Of all the Canadian courts, only a trial court in British Columbia has addressed whether prohibiting polygamy is constitutional, and provided an advisory opinion to the province’s government. The criminal prohibition of polygamy was upheld, but on a narrow basis that defined polygamy as multiple, concurrent civil marriages. The court did not address the phenomenon of multiple common-law marriages. So, thus far, the dominant forms of polygamy and polyamory practiced in Canada have not gained legal status, but neither have they faced practical impediments.
The lesson is this: a society that institutionalizes same-sex marriage needn’t necessarily institutionalize polygamy. But the example from British Columbia suggests that the only way to do so is to ignore principle. The polygamy case’s reasoning gave no convincing explanation why it would be discriminatory not to extend the marriage franchise to gays and lesbians, but not discriminatory to draw the line at polygamists and polyamorists. In fact, the judgment looks like it rests on animus toward polygamists and polyamorists, which is not a stable juridical foundation.
And the Impact on the Practice of Marriage? As for the practice of marriage, he says it is too soon to say much. But what we can gather from available data, is that same-sex marriage has not, contrary to arguments that it would, powered a resurgent marriage culture in Canada. Nor are there any census data (one way or the other) for empirical arguments tying the institutionalization of same-sex marriage to marriage stability.
One can only hope that when the debate on this issue get going in Ireland – and when the Constitutional Forum gets down to business – these realities will be looked at squarely and fairly so that we will all walk into our brave new world knowing exactly what is in store for us. Will Kenny, Gilmore, Martin and Adams, the leaders of Ireland’s main political parties who have committed themselves to going down this Canadian path, take note of all these questions and address then honestly before taking their country on the road to this new world.
At last we have a bit of good news showing that the Irish government can be persuaded to make a stand against the politically correct virus with which other states, endemically afflicted with this disease, seek to infect Irish society. On Monday, 10 October the busy-body UN Human Rights Council published its draft report on Ireland’s human rights record as part of the UN’s Universal Periodic Review (UPR). The report included recommendations from six countries for Ireland to bring in abortion.
Ireland’s Pro Life Campaign once again led the charge against this insidious interference and as an accredited NGO of the United Nations. It was represented by its legal consultant Caroline Simons in Geneva last week at the public session of the UN Human Rights Council prior to the publication of the draft report.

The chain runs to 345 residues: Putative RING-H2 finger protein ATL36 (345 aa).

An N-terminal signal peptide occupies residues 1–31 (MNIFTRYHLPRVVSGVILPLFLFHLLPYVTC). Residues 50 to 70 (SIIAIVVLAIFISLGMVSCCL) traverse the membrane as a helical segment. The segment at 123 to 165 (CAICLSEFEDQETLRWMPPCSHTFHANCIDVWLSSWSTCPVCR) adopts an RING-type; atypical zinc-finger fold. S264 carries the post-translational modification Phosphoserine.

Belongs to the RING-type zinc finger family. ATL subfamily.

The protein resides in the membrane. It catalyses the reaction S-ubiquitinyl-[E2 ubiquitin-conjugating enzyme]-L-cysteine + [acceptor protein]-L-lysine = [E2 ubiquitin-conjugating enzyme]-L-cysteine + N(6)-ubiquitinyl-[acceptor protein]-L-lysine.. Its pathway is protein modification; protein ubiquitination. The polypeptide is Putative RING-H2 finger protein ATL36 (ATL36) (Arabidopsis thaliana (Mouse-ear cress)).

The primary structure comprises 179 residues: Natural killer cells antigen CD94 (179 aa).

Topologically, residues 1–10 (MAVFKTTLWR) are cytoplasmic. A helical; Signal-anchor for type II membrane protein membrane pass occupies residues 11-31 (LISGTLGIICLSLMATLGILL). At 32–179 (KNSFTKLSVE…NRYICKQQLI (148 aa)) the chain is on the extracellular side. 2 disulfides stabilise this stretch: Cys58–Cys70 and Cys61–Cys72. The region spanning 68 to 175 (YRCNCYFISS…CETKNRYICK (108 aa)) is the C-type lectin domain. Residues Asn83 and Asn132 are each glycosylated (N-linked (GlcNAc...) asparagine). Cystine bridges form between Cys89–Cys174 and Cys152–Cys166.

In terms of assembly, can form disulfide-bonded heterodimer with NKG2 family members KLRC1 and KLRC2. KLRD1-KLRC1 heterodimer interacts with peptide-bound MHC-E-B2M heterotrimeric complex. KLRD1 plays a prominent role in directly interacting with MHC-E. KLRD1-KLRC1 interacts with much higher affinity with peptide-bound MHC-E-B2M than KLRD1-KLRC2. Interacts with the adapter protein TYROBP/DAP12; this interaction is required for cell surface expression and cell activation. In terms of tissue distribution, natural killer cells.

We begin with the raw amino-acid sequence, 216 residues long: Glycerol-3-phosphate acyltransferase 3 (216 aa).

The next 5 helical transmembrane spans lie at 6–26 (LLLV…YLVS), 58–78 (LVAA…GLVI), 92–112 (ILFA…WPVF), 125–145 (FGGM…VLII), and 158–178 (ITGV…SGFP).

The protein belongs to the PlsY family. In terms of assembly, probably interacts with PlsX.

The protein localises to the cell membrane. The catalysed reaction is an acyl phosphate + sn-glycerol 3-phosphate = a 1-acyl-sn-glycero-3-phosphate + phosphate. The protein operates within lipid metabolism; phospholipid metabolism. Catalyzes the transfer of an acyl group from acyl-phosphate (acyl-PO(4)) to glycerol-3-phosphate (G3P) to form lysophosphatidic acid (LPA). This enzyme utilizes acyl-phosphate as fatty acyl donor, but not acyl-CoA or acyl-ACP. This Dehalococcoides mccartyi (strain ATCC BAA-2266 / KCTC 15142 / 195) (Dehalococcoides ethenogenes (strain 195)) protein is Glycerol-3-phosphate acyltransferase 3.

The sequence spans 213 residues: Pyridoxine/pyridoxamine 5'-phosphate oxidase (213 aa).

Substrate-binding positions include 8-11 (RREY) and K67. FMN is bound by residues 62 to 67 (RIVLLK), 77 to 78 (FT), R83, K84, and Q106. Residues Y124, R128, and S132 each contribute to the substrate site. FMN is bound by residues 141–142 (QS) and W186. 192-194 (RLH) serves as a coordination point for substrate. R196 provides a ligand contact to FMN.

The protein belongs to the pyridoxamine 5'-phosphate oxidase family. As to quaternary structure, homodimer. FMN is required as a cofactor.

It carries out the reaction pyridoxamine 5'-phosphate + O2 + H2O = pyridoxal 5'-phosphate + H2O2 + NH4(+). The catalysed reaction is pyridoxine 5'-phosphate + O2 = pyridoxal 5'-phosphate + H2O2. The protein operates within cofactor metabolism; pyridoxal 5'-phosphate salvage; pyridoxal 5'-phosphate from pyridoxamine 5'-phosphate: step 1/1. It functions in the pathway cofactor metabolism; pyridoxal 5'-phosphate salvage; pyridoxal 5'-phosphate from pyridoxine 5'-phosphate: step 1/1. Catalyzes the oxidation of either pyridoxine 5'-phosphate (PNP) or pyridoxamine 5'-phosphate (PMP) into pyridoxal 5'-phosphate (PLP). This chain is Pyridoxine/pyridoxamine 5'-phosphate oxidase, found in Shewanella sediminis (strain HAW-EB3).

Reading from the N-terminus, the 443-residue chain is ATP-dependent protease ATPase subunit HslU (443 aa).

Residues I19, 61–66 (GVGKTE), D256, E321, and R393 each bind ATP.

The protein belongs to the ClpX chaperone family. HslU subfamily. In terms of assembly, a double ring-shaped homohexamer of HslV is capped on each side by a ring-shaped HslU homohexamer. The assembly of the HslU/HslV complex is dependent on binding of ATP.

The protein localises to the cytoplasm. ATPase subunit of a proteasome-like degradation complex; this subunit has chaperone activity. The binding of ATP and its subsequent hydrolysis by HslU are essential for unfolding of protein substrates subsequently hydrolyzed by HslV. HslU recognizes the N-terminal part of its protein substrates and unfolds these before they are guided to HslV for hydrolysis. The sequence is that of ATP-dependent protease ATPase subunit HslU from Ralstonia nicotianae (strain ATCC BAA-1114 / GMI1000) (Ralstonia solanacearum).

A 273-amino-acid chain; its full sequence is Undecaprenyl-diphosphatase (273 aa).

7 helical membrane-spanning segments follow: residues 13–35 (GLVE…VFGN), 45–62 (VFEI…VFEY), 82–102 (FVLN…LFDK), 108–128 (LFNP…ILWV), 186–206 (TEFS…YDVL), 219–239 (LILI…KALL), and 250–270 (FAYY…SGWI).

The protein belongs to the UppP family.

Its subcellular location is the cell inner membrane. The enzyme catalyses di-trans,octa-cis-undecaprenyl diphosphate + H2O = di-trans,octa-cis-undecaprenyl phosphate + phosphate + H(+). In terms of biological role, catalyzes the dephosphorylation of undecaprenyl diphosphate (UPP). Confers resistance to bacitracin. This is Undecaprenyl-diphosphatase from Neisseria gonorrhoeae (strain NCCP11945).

Also there was Irish Justice Minister, Alan Shatter, representing the Government and he was questioned on a wide range of human rights related issues which the UN deemed Ireland’s record was in some way suspect. Some 60 stakeholders and NGOs made submissions to the Universal Periodic Review. The Irish Government accepted many of the recommendations in the report but rejected all the calls relating to abortion.
Commenting on Monday’s UN Human Rights Council report on Ireland, Dr Ruth Cullen of the Pro Life Campaign said:
“The Pro Life Campaign welcomes the decision of the Government not to support recommendations from a number of countries for Ireland to introduce abortion. These calls for abortion legislation fly in the face of the UN’s own recent research showing that Ireland, without abortion, is a world leader in terms of safety for women in pregnancy.
“Maternal safety in Ireland, it should be noted, is better than in the six countries pressurising Ireland to introduce abortion – Holland, Germany, Denmark, Slovenia, Norway and Spain.”
Since Mr. Shatter is someone who as an opposition politician was unambiguously in favour of Ireland introducing legislation for abortion in Ireland – and presumably personally still is – we can be very grateful that that the Irish Constitution still prohibits this legislation and will continue to do so until the people decide otherwise in a referendum. In reality, Ireland’s future generations, that is the unborn, will have to thank the Irish Pro-Life Campaign and its Trojan work to protect this provision of the Irish Constitution for their very existence. Hopefully they will be able to continue to dismantle and disarm the numerous Trojan Horses that the UN and others continue to assail them with.
 Report on Maternal Mortality, UN, UNFPA, World Health Organisation, 2010.